4. Brew Kettle

Brew Kettle (5.3% ABV) is a locally brewed Belgian witbier-style drink suited for the Philippine climate. Take note, that’s “witbier-style” and not real witbier. Based on the name, branding and design of the beer label, you’d think this was craft beer, but if you’ve tasted the real thing, you’ll know it’s definitely not. Flavors are not that subtle. This has a very strong taste of spices of coriander and orange peel. But Brew Kettle is easy enough to drink and cheaper compared to the real good witbier. Brew Kettle is becoming more widely available in food parks and restaurants around the metro catering to younger drinkers. You can also buy this in grocery stores and select convenience stores. It comes in bottles and cans.

3. San Miguel Pale Pilsen

San Miguel Pale Pilsen (5% ABV) is probably the most popular and most widely available beer for the masses, commonly ordered in buckets in restaurants and bars. You can find this almost anywhere in the country. It’s your average, easy to drink pilsen. For first-timers to the Philippines looking for the most famous and number one selling beer here, this is the most iconic beer you can get. Try to get it ice cold. This usually costs P50-60 in restaurants or P300 for a bucket of six.

2. San Miguel Premium All-Malt Beer (5% ABV)

A better option to Pale Pilsen is San Miguel Premium All-Malt Beer (5% ABV), a smooth, full-flavored, slightly sweetish, golden, premium lager with balanced bitterness. It’s not as widely sold as the other San Miguel Beer variants and comes in green bottles and cans. It’s one of the best tasting options out there for commercial beers, though is more expensive (usually P80 in restaurants).

1. Cerveza Negra (San Miguel Dark Beer) (5% ABV)

Not everyone will agree with me that this is the best, but this is my list and I can rank beers however I want. Cerveza Negra is San Miguel’s Dark Beer, a full-bodied dark lager with rich caramel tones made from roasted pilsen malt. At 5% ABV, Cerveza Negra has the right balance of bitterness and sweetness and a creamy, frothy head. If you like stouts and porters, go for this. It’s not as widely available in restaurants as San Miguel Pale Pilsen and San Mig Light, but can be bought in selected grocery stores. It usually costs a bit more, about P70-80 in restaurants.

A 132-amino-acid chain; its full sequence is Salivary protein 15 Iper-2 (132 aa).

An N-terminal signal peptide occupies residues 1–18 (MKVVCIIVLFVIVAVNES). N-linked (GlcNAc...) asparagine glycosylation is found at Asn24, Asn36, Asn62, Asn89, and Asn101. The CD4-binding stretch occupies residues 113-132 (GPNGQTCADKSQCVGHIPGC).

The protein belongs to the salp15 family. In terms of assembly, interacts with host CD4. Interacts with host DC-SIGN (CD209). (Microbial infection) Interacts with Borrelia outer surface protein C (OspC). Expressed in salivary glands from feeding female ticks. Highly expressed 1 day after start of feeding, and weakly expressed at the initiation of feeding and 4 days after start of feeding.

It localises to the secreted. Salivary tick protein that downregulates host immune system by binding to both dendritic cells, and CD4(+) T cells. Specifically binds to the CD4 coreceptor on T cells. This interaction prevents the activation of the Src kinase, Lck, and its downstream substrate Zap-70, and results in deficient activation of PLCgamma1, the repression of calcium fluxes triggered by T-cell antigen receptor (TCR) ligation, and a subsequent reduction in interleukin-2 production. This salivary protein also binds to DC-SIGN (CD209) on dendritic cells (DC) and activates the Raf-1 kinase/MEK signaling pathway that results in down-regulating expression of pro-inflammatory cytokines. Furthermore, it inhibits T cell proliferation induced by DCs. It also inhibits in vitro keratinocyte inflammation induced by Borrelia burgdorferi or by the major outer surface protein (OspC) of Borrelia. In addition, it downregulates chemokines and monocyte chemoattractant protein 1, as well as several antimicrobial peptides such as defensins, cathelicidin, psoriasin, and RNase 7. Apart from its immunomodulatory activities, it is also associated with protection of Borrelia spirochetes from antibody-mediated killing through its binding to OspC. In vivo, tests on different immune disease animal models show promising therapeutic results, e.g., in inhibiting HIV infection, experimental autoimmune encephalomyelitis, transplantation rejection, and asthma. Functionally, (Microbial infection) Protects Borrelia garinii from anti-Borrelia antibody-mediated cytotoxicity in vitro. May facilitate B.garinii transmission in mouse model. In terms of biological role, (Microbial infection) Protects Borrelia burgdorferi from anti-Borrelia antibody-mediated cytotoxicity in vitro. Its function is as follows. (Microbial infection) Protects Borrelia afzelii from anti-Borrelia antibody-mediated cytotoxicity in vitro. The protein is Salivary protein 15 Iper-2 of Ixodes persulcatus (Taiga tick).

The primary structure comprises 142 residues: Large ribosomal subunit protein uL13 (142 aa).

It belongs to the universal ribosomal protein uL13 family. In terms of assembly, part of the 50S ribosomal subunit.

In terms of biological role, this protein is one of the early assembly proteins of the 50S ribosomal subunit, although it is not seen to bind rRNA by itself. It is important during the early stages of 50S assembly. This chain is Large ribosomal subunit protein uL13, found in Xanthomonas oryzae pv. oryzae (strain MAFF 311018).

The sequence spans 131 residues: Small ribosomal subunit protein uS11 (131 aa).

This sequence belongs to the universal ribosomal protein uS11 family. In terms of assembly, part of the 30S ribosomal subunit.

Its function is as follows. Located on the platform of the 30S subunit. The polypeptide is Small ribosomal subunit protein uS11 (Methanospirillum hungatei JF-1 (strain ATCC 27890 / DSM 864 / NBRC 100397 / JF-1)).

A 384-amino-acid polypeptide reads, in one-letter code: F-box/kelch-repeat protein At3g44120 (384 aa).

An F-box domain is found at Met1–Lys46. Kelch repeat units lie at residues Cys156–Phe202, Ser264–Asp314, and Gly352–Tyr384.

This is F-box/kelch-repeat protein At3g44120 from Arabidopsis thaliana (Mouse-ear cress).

NOTE: San Miguel also produces San Mig Zero (2.6% ABV), a beer with only 60 calories designed for health and calorie conscious individuals who want to enjoy their beer guilt-free. It’s so tasteless, it shouldn’t be counted as a beer. They also have San Miguel Flavored Beer (3% ABV), which is beer with sweet fruity flavors (comes in Apple and Lemon flavors). I used to like this but now it just tastes like soft-drinks to me. They’re good enough for pairing with a meal though.


Some other mainstream Philippine beers, which have been discontinued and I can no longer find sold anywhere include:

  • San Miguel Strong Ice
  • Halili Beer
  • Beer Hausen Pale Pilsen
  • Max Premium Beer
  • Stag Pale Pilsen
  • Admiral Beer
  • Manila Beer
  • Manila Beer Light

I could be wrong though. If anyone has any news about whether these beers are still available somewhere, please let me know in the comments section.

Now that you’ve gotten the mainstream commercial beers out of the way, I highly recommend you try some ofour local craft beer, which taste much better and have really interesting branding and labels that show different aspects of Philippine history, culture and destinations. For a full guide and where to get local craft beer, be sure to check out my separate post: Craft Beers in the Philippines.